Halloween may be over, but spookiness still lurks around the corner for LSAT-studiers who are just getting to sufficient and necessary assumption questions. These question types are tricky, and also appear frequently in the Logical Reasoning section, so it’s important to have a firm handle on what each type of assumption means. If all you know is that these question types are sufficient to give you a headache, read on!
A question on the Top Law Schools message board caught our eye this week:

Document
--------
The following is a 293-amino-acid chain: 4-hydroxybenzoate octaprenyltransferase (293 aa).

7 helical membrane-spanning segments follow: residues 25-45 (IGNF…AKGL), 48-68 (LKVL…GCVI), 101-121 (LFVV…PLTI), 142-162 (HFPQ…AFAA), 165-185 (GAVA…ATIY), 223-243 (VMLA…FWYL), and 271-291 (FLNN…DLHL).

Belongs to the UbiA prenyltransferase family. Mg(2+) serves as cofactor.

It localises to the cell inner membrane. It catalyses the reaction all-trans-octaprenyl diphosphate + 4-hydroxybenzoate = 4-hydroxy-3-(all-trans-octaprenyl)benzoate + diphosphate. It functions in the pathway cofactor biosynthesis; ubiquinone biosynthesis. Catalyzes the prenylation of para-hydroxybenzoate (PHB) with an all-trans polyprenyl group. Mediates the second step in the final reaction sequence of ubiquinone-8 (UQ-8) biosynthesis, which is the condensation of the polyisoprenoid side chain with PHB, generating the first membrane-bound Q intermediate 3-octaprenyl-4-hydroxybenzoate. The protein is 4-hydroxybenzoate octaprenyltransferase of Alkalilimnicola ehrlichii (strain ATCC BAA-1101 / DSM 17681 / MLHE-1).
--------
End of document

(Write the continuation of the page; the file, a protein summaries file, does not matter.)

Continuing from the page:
Is there a difference between ‘mistaking the sufficient condition for the necessary condition’ and ‘mistaking the necessary condition for the sufficient condition’? I can sort of see a difference, but I feel like it could be phrased either way and still be the same flaw.
This is a great question. As it turns out, the two things have slightly different meanings. If you mistake the sufficient condition for the necessary condition, you treat the thing that really is the necessary condition as if it were the sufficient condition. If you mistake the necessary condition for the sufficient condition, you treat the thing that really is the necessary condition as if it were the sufficient condition.